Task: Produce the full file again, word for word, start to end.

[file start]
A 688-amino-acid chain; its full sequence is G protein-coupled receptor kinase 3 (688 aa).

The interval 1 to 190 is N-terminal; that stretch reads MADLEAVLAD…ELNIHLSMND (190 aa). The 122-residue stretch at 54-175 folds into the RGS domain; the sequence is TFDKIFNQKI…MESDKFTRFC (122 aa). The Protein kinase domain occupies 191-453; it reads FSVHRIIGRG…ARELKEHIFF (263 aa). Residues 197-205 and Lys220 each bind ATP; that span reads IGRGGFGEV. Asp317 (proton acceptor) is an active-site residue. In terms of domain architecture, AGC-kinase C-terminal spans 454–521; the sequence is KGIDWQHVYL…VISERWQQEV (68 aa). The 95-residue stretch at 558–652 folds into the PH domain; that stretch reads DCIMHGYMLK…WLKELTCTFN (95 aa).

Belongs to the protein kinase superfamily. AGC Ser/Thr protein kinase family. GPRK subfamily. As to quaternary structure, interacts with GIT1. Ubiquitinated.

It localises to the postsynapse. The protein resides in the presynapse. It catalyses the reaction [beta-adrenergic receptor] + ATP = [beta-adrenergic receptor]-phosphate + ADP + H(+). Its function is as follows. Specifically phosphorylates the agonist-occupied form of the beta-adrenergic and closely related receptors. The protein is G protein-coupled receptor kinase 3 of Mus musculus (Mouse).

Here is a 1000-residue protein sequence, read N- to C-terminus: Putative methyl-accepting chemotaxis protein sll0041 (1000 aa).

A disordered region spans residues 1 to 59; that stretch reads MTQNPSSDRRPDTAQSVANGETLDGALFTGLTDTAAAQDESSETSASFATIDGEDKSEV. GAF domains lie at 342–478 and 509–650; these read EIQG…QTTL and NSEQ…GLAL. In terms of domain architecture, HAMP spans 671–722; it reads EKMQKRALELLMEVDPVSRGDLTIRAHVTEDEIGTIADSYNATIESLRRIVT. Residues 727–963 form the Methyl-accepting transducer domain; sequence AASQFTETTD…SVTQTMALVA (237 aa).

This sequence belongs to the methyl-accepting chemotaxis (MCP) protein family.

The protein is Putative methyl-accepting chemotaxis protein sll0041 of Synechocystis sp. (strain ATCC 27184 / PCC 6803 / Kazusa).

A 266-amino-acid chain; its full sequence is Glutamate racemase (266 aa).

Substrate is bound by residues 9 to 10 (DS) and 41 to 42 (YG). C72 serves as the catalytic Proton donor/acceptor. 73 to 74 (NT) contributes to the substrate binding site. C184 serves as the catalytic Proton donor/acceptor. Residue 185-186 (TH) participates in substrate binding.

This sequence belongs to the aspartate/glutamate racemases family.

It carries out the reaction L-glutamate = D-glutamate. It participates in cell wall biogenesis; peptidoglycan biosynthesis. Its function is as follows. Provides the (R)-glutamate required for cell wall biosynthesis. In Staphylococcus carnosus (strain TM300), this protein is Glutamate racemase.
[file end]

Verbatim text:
A 688-amino-acid chain; its full sequence is G protein-coupled receptor kinase 3 (688 aa).

The interval 1 to 190 is N-terminal; that stretch reads MADLEAVLAD…ELNIHLSMND (190 aa). The 122-residue stretch at 54-175 folds into the RGS domain; the sequence is TFDKIFNQKI…MESDKFTRFC (122 aa). The Protein kinase domain occupies 191-453; it reads FSVHRIIGRG…ARELKEHIFF (263 aa). Residues 197-205 and Lys220 each bind ATP; that span reads IGRGGFGEV. Asp317 (proton acceptor) is an active-site residue. In terms of domain architecture, AGC-kinase C-terminal spans 454–521; the sequence is KGIDWQHVYL…VISERWQQEV (68 aa). The 95-residue stretch at 558–652 folds into the PH domain; that stretch reads DCIMHGYMLK…WLKELTCTFN (95 aa).

Belongs to the protein kinase superfamily. AGC Ser/Thr protein kinase family. GPRK subfamily. As to quaternary structure, interacts with GIT1. Ubiquitinated.

It localises to the postsynapse. The protein resides in the presynapse. It catalyses the reaction [beta-adrenergic receptor] + ATP = [beta-adrenergic receptor]-phosphate + ADP + H(+). Its function is as follows. Specifically phosphorylates the agonist-occupied form of the beta-adrenergic and closely related receptors. The protein is G protein-coupled receptor kinase 3 of Mus musculus (Mouse).

Here is a 1000-residue protein sequence, read N- to C-terminus: Putative methyl-accepting chemotaxis protein sll0041 (1000 aa).

A disordered region spans residues 1 to 59; that stretch reads MTQNPSSDRRPDTAQSVANGETLDGALFTGLTDTAAAQDESSETSASFATIDGEDKSEV. GAF domains lie at 342–478 and 509–650; these read EIQG…QTTL and NSEQ…GLAL. In terms of domain architecture, HAMP spans 671–722; it reads EKMQKRALELLMEVDPVSRGDLTIRAHVTEDEIGTIADSYNATIESLRRIVT. Residues 727–963 form the Methyl-accepting transducer domain; sequence AASQFTETTD…SVTQTMALVA (237 aa).

This sequence belongs to the methyl-accepting chemotaxis (MCP) protein family.

The protein is Putative methyl-accepting chemotaxis protein sll0041 of Synechocystis sp. (strain ATCC 27184 / PCC 6803 / Kazusa).

A 266-amino-acid chain; its full sequence is Glutamate racemase (266 aa).

Substrate is bound by residues 9 to 10 (DS) and 41 to 42 (YG). C72 serves as the catalytic Proton donor/acceptor. 73 to 74 (NT) contributes to the substrate binding site. C184 serves as the catalytic Proton donor/acceptor. Residue 185-186 (TH) participates in substrate binding.

This sequence belongs to the aspartate/glutamate racemases family.

It carries out the reaction L-glutamate = D-glutamate. It participates in cell wall biogenesis; peptidoglycan biosynthesis. Its function is as follows. Provides the (R)-glutamate required for cell wall biosynthesis. In Staphylococcus carnosus (strain TM300), this protein is Glutamate racemase.